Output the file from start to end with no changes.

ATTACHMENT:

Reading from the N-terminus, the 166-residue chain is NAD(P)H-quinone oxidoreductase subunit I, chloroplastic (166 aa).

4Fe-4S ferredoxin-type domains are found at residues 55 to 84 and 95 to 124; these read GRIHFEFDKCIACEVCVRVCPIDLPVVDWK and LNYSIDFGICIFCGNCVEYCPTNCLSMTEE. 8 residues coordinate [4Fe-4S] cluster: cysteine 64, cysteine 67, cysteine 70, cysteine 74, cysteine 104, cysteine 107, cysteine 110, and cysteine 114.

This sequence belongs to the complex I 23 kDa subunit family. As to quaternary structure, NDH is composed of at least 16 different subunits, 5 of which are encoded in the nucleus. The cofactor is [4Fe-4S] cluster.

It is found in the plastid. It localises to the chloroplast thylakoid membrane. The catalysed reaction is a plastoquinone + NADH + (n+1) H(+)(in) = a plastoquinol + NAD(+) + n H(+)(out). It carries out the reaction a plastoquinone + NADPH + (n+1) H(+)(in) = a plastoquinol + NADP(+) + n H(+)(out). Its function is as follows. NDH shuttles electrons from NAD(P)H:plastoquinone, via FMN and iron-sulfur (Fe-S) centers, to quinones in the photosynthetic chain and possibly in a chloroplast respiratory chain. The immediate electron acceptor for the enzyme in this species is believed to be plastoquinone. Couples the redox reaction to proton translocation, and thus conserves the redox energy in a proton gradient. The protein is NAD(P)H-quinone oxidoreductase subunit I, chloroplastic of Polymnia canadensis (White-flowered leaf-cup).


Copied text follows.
Reading from the N-terminus, the 166-residue chain is NAD(P)H-quinone oxidoreductase subunit I, chloroplastic (166 aa).

4Fe-4S ferredoxin-type domains are found at residues 55 to 84 and 95 to 124; these read GRIHFEFDKCIACEVCVRVCPIDLPVVDWK and LNYSIDFGICIFCGNCVEYCPTNCLSMTEE. 8 residues coordinate [4Fe-4S] cluster: cysteine 64, cysteine 67, cysteine 70, cysteine 74, cysteine 104, cysteine 107, cysteine 110, and cysteine 114.

This sequence belongs to the complex I 23 kDa subunit family. As to quaternary structure, NDH is composed of at least 16 different subunits, 5 of which are encoded in the nucleus. The cofactor is [4Fe-4S] cluster.

It is found in the plastid. It localises to the chloroplast thylakoid membrane. The catalysed reaction is a plastoquinone + NADH + (n+1) H(+)(in) = a plastoquinol + NAD(+) + n H(+)(out). It carries out the reaction a plastoquinone + NADPH + (n+1) H(+)(in) = a plastoquinol + NADP(+) + n H(+)(out). Its function is as follows. NDH shuttles electrons from NAD(P)H:plastoquinone, via FMN and iron-sulfur (Fe-S) centers, to quinones in the photosynthetic chain and possibly in a chloroplast respiratory chain. The immediate electron acceptor for the enzyme in this species is believed to be plastoquinone. Couples the redox reaction to proton translocation, and thus conserves the redox energy in a proton gradient. The protein is NAD(P)H-quinone oxidoreductase subunit I, chloroplastic of Polymnia canadensis (White-flowered leaf-cup).